Our ultimate goal is to
develop translational neuroscience research at
all levels. One goal of the CTN is to
effectively translate new knowledge, mechanisms,
and techniques generated by advances in basic
science research into new approaches for
prevention, diagnosis, and treatment of
disease. We have been very successful in this
T1 aim. A second goal (T2) is to improve
access, coordinate systems of care, and help
clinicians and patients make more informed
choices, providing point-of-care decision
support tools, and strengthening the patient
physician relationship. Both goals are aimed at
improving the health of our citizens. We
currently support laboratory research
(molecular, cellular, organ), pre-clinical
research, are beginning to study medical and
behavioral outcomes, and have solid experience
in community based research and outreach.
Human Electrophysiology Core: We
needed to be able to measure the effects of illness, lesion, drugs, etc. on
different levels of the neuraxis in humans. Therefore, we established the
capacity for recording the midlatency auditory P50 evoked potential, whose
amplitude is a measure of level of arousal and thus assesses brainstem-thalamus
processes (5). The use of paired auditory stimuli allows us to measure
habituation to repetitive stimulation, or sensory gating, a process disturbed in
a number of diseases (5). We also developed the capacity to measure reaction
time (RT) using a Psychomotor Vigilance Task (6) to derive the prototypical
measure of attention and thalamocortical processes (7). We developed the
capacity to measure frontal lobe blood flow using near infrared spectroscopy,
which provides an economical indicator for the use of more expensive methods
such as PET. We have a clinical EEG machine with electrode cap, along with
MatLab software. We established a satellite facility for spinal reflex testing
in spinal cord injury and other patient populations.
Animal Electrophysiology Core: This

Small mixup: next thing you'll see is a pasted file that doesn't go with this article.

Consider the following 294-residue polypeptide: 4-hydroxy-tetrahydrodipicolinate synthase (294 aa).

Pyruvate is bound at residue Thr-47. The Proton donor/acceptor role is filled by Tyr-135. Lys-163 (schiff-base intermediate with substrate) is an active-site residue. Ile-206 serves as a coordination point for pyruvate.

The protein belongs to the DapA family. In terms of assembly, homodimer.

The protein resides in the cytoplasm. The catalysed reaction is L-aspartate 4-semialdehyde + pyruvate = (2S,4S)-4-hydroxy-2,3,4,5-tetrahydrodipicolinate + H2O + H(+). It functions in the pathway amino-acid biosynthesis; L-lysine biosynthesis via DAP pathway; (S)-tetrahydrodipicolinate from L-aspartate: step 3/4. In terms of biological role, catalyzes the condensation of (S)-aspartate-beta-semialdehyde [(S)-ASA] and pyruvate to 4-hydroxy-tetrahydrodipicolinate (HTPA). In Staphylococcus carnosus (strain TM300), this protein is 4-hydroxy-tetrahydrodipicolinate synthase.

Core includes the rodent equivalent of the human P50 potential, the midlatency
auditory P13 evoked potential (8), allowing parallel human and animal studies.
A separate room contains an animal reflex testing set-up to allow parallel
studies on humans and animal with spinal cord injury and other motor disorders.
We set up multiple patch-clamp rigs with immersion and interface chambers, and a
full surgical facility is also part of this Core. We have expanded our
capabilities to include voltage-sensitive dye and calcium imaging at high speed
and at high resolution.
Image Analysis Core: This Core has a
confocal microscope and morphometric analysis software, along with multizoom,
and fluorescence microscopy capability, and a fully equipped and staffed
histology laboratory for histochemical and immunocytochemical labeling.
Transcranial Magnetic Stimulation (TMS) Core:
This Core allows testing of TMS on a number of conditions. As the equipment
aged, we upgraded the human facility and used the older equipment to develop our
capacity to use TMS on animals in the Animal Electrophysiology Core.
Molecular Biology Core: This Core
includes a RT-PCR and multi-gene assay capacity, along with a state-of-the-art
metabolic cage system.
Behavioral Core: The Core is based
in the Pharmacology department under Dr. Fantegrossi's direction. It includes
chambers for assessing, in rats and mice, locomotion, conditioned place
preference, and prepulse inhibition. A new Noldus EthoVision system was added
for video tracking and activity measures, while a CatWalk system was purchased
for gait analysis and detailed locomotion analyses.
Telemedicine Core: This Core
includes real-time teleconferencing and diagnostic quality imaging equipment for
20 rural hospitals and a central Mediasite facility. Weekly telemedicine
conferences on perinatology allow our community of health care personnel,
including physicians, nurses and therapists, to participate live, to gain
continuing medical education (CME) credit, and to help develop therapeutic and
other guidelines. The program is called Pediatric Physician Learning and
Collaborative (Peds PLACE) program. Consultations follow the educational
conferences and help form collaborative relationships, provide better care for
rural and underserved populations, and lead to more organized transfers and
referrals. A second program links 9 existing Emergency Department sites with 6
new ones in a program called Emergency Department Physician Learning and
Collaborative Education (EDs PLACE).